Love of Country
The Founding Fathers were made up of a wide spectrum of educational backgrounds and careers. Their perspectives were all important to create the document which is the basis of our government, the Constitution. From this one document have come beliefs that have changed the world. It is my belief that Americans are people willing to give of themselves to others. We sacrifice for others, we reward hard work and we believe that government’s role is not to command but to support. I hate that our political divides continue to put us at odds against one another but, like we have done in the past, we will overcome this because in our hearts our vision is the same and we are bound by our common beliefs of freedom.
Basis of Political Beliefs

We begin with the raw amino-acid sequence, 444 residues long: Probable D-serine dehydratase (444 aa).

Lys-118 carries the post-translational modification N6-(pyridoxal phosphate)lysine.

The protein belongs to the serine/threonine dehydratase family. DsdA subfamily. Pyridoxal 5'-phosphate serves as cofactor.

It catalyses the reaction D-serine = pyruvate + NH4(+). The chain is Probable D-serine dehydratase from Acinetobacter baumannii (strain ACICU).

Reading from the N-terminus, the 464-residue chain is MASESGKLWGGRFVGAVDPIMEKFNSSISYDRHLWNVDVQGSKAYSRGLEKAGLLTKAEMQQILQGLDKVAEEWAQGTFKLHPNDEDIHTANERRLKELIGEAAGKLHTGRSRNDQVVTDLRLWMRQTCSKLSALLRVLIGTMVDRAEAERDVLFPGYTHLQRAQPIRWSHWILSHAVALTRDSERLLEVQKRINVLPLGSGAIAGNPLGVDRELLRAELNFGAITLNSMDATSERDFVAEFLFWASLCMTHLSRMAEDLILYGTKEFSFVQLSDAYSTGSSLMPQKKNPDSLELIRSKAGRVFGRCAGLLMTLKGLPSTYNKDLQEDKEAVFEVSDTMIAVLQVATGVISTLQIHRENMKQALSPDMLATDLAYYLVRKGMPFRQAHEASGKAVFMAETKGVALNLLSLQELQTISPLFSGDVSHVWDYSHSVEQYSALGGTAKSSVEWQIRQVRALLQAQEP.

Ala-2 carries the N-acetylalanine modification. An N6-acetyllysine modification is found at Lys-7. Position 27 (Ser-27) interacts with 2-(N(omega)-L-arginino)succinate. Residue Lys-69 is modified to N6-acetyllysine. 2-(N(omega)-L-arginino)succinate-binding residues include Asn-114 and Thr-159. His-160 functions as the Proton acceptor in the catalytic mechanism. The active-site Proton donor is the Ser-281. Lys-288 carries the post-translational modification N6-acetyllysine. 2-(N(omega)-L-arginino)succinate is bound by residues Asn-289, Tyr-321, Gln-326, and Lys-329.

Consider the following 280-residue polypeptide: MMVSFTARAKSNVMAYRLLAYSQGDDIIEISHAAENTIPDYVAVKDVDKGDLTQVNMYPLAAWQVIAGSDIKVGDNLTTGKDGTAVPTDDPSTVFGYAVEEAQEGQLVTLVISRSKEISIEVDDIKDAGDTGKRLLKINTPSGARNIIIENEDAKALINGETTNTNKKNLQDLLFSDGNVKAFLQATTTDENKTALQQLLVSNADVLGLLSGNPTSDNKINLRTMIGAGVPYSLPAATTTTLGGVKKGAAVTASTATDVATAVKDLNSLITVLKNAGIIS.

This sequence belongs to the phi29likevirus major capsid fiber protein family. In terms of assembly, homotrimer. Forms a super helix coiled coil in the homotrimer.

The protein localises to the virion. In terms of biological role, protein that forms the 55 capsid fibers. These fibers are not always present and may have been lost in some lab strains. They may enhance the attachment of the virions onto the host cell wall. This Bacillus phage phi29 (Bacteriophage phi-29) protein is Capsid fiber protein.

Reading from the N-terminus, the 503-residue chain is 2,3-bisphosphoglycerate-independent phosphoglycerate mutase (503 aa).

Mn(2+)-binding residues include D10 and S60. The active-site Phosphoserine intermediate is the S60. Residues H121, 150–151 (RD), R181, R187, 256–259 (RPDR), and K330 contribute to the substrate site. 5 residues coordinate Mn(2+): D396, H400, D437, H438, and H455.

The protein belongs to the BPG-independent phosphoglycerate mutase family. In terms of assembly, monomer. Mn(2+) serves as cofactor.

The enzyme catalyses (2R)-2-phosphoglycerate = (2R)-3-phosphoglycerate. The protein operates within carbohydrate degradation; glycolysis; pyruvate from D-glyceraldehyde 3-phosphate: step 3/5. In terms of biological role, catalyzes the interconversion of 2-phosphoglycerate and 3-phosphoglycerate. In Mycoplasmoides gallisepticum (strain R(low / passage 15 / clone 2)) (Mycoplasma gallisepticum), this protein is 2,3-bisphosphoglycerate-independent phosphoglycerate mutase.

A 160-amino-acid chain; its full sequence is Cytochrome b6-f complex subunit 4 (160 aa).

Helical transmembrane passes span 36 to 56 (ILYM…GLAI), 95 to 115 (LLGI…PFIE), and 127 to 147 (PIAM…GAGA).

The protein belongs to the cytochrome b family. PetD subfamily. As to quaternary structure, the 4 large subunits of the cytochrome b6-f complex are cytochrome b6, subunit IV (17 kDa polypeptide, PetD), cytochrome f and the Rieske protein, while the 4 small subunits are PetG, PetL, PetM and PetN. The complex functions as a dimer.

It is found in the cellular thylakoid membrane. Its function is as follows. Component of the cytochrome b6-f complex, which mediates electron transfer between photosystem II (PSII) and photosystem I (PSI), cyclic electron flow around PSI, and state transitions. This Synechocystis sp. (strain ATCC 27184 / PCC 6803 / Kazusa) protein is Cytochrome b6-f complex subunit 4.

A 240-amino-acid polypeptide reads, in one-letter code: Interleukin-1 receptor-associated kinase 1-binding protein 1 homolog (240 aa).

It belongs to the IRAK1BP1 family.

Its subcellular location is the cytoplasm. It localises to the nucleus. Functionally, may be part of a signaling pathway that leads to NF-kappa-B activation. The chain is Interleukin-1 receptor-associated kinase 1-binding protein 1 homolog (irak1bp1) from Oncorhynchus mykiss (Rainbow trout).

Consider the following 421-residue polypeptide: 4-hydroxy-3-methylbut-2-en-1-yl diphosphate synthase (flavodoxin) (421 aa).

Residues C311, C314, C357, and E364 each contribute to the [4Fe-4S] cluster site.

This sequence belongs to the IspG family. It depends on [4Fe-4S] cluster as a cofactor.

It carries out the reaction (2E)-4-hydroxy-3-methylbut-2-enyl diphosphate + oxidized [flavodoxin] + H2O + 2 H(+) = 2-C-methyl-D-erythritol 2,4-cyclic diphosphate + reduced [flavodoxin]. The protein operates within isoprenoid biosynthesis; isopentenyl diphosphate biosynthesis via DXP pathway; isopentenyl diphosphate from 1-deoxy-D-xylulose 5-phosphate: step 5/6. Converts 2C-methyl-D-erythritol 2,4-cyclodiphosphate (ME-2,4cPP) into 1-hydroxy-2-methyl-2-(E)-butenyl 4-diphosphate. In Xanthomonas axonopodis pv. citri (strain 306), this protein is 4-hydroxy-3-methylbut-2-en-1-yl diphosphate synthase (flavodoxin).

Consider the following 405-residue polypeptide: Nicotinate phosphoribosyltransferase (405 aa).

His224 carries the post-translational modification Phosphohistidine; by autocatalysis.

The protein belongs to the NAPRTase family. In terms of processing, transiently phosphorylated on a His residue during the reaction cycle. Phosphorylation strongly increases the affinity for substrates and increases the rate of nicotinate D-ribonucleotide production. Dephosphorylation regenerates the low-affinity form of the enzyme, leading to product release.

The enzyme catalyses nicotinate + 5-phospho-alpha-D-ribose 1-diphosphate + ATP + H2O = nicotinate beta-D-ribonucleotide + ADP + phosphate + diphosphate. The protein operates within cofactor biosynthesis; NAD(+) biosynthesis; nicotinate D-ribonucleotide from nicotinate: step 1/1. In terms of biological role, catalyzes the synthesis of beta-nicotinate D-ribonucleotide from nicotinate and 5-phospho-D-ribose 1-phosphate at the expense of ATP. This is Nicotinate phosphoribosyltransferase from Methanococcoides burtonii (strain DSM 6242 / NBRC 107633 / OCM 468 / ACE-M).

My story is no different than many others as we are all products of our experiences. I was blessed with two loving parents that both had deep ties to our U.S. military service and instilled in me the basic values of you get what you earn. They pushed and influenced our desire to respect education and continuously seek knowledge. This environment encouraged my brothers and I to think freely and debate which allowed us to challenge and refine our beliefs. While my wife has lived in one state her whole life, I've had the opportunity to live in many wonderful rural, suburban and urban places in this Country which has allowed me to see the majesty that even today leaves me in awe. It also allowed me to experience government, both local and federal, in wildly different environments and supporting very different needs. I believe that our Founding Fathers created a set of laws that were based on sound principles of respect, compassion, and freedom. These principles are the basis of my political beliefs and their simplicity allow for civil discourse, something sadly missing in our society.